met; and is solely calculated to serve the Views
of Administration -- Passed in the Affirmative, nem.

The People being informed by Col. Hancock,
that Mr. Copley, Son-In-Law to Mr. Clarke, Sen.
had acquainted him that the Tea Consignees did
not receive their Letters from London till last
Evening, and were so dispersed, that they could
not have a joint Meeting early enough to make
their Proposals at the Time intended; and there-
fore were desirous of a further Space for that

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The Meeting out of great Tenderness to these
Persons, and from a strong Desire to bring this
Matter to a Conclusion, notwithstanding the Time
they had hitherto expended upon them to no Pur-
pose, were prevailed upon to adjourn to the next
Morning Nine o'Clock.

TUESDAY Morning Nine o'Clock,
Met according to Adjournment.

THE long expected Proposals were at length
brought into the Meeting, not directed to the Mo-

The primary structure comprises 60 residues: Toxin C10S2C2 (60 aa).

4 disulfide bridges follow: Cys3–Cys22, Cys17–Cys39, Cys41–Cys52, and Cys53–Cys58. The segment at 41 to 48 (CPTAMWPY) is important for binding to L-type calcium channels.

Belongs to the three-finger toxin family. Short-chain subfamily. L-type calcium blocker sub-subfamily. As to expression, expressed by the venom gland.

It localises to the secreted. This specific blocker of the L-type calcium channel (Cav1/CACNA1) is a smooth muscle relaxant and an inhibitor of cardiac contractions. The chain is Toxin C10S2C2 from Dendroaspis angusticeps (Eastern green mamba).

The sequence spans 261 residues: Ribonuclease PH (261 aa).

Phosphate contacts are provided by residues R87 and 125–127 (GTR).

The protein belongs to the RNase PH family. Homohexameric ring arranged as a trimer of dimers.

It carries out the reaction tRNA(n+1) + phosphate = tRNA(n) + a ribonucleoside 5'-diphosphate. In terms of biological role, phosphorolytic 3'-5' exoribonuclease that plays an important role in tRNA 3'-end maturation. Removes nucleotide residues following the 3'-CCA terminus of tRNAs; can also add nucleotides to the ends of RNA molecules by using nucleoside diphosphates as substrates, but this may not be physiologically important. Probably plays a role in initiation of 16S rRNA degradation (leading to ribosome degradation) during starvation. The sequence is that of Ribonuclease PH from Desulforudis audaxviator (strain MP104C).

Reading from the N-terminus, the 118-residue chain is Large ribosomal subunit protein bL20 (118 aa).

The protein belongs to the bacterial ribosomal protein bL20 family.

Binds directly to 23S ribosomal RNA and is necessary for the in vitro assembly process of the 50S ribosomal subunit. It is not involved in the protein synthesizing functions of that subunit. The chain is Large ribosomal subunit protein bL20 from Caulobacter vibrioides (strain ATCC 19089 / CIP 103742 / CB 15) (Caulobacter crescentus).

derator, but to John Scollay, Esq; one of the
Selectmen -- It was however voted that the same
should be read, and they are as follow, viz.

Monday, Nov. 29th, 1773.
WE are sorry that we could not return to the
Town satisfactory Answers to their two late
Messages to us respecting the Teas; we beg Leave
to acquaint the Gentlemen Selectmen that we have
since received our Orders from the Honorable East-
India Company.

We still retain a Disposition to do all in our Power
to give Satisfaction to the Town, but as we under-
stood from you and the other Gentlemen Selectmen
at Mess. Clarkes Interview with you last Saturday,
that this can be effected by nothing less than our send-
ing back the Teas, we beg Leave to say, that this is